UKIP councillors are calling for town hall officials to use miles, not kilometres, on signs and documents as a way to “continue being English”.

Newly-elected members of the eurosceptic party’s group on East Sussex County Council made the call at a briefing for novice councillors last week.

After a presentation from Becky Shaw, the local authority’s chief executive, a number of the UK Independence Party (Ukip) members asked her if the council could stop using kilometres as a form of measurement.

They claimed the use of metric instead of imperial units created confusion.

Philip Howson, Ukip leader on the county council, said: “Is this another EU ruling that we use kilometres?

“For clarity I believe miles should be used. The British all understand miles and not kilometres.”

But Labour councillor Jeremy Birch said: “It certainly wasn’t an issue that came up on the doorstep with me.

“Perhaps it shows just how far away Ukip are from the views of the electorate.

“Some may say they are miles away.”

A formal policy to turn Britain metric was started in 1965 but was never fully completed.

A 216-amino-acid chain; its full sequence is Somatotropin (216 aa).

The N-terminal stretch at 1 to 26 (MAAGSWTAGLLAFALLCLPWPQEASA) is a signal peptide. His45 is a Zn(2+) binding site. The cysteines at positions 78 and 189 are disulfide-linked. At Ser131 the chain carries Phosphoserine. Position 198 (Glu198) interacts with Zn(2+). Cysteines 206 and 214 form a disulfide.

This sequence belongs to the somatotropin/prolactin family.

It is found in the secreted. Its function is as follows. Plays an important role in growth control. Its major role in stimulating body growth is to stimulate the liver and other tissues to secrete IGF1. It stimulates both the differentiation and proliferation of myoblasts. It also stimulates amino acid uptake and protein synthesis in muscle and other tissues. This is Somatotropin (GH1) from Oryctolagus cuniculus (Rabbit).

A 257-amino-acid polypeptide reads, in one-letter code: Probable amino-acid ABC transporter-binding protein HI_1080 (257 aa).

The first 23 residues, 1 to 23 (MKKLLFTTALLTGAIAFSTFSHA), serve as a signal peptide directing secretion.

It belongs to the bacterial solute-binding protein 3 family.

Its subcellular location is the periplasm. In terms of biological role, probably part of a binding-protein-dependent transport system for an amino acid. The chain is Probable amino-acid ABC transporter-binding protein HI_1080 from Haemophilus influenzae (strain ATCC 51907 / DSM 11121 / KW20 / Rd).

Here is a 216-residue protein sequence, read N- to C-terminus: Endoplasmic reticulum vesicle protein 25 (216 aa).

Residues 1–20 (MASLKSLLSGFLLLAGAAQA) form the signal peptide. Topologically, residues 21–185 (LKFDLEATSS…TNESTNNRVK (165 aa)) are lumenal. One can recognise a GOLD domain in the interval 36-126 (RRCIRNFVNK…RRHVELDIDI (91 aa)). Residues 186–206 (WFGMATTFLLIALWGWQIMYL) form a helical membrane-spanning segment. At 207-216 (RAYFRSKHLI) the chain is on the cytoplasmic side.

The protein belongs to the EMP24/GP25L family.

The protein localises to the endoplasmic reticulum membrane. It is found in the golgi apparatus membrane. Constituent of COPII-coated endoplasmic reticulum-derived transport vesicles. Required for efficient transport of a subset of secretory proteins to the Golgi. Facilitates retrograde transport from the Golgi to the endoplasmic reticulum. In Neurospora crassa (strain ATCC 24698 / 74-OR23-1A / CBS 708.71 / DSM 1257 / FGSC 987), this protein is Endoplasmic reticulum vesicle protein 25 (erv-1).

It means that pounds, feet and miles are still used alongside the newer “simpler” system of kilograms, metres and kilometres.

Road conversion into metric was due to take place in 1973.

However, following the change of Government in 1970, the conversion programme was put on indefinite hold.

According to the UK Metric |Association, which campaigns on the issue, successive British Governments have slowed down progress by negotiating “opt-outs” with the European Union |from using metric units on road signage.

Ukip councillor Laurence Keeley said a number of his colleagues raised the issue as a way to remind people that the party had a presence on the council.

Coun Keeley said: “It’s a difficult one as in the schools they all teach children in metres and kilometres, not yards and miles.

“If we’re to continue being English then we need to continue with the old measurements.

“If we decide on the two separate measurements then we need to make sure both are used.

“If someone is 9km away I have no idea how far that is.”

At the local elections on May 2, Ukip gained seven out of the 49 seats on the local authority.

It was the party’s first gains in Sussex and helped contribute towards the Conservatives losing overall control of the local authority.